The idea that the U.S. government should be the sole decider of what governments are allowed to own what weapons is demonstrative of the hegemonic desires of the ruling establishment. It is automatically assumed that because the government of Iran refuses to bow down to the American empire, it should be stripped of its sovereignty. There is no consideration of the question at the heart of the matter: should people have the right to own nuclear weapons in a free society?
It is certainly not outside the bounds of moral considerations to agree that people should have the right to defend themselves from harm’s way or if they feel genuinely threatened. This includes the right to own small arms for defensive purposes. Denying someone the right to own arms is denying them the right to protect their own life. In the context of violent behavior, the act of simply owning a firearm or weapon in no way constitutes a threat towards another. In a society where property rights are respected and upheld, gun control is a coercive intrusion into peaceful living.
But does the notion that man has a natural right to own the means to protect his life apply to nuclear weapons?
At first glance it may appear so since the mere possessing of a nuclear bomb does not constitute a threat toward anyone. There is a clear difference between owning a gun and a thermonuclear device however. As Murray Rothbard explains:
…while the bow and arrow and even the rifle can be pinpointed, if the will be there, against actual criminals, modern nuclear weapons cannot. Here is a crucial difference in kind. Of course, the bow and arrow could be used for aggressive purposes, but it could also be pinpointed to use only against aggressors. Nuclear weapons, even ‘conventional’ aerial bombs, cannot be. These weapons are ipso facto engines of indiscriminate mass destruction.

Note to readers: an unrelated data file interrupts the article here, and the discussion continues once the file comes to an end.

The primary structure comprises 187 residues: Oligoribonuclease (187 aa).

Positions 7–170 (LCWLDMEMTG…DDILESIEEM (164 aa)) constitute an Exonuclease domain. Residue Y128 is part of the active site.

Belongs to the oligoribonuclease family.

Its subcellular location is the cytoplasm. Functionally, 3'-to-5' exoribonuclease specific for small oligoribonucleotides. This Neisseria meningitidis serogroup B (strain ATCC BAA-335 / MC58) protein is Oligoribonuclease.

Nuclear weapons are bound to kill innocents just because the radius of damage is so encompassing. Since they can’t be pinpointed, nuclear weaponry can’t be used purely for defensive purposes on Earth. The only plausible scenario for the justified stockpiling of a nuclear bomb is if there exists a threat beyond Earth. Economist Walter Block calls this the proportionality thesis. Because the universe is conceivably wide enough where the setting off of a nuclear device may not harm an innocent person, ownership of an atom bomb can be permissible.
Nuclear weaponry has only one function; the annihilation of vast amounts of people and property. There is no other use. In a free society on Earth (which is thus far the only planet known to have the resources to sustain rational beings like humans) there would be no need for anyone to own nuclear arms. For the state that operates off of the power-lusting of its controllers, the incentives change. Through educational indoctrination and media propaganda the nation-state becomes synonymous with its inhabitants. Americans, Canadians, Brits, etc., are affiliated with their government even when certain atrocities are committed solely by individuals of authority. This mistaken identify provides the perfect cover for the various political classes to scheme for further power grabs. Wars between states are often fought not for the defense of the citizenry but for other motives outside of protecting life. They are neither an economic stimulant nor a dignified crusade; they are destructive and horrifying. War is really mass murder financed through violent means; both of which are unlawful under natural law. Ultimately it is the various minions of the state seeking national glory and resources located in the jurisdiction of another nation-state who conduct war.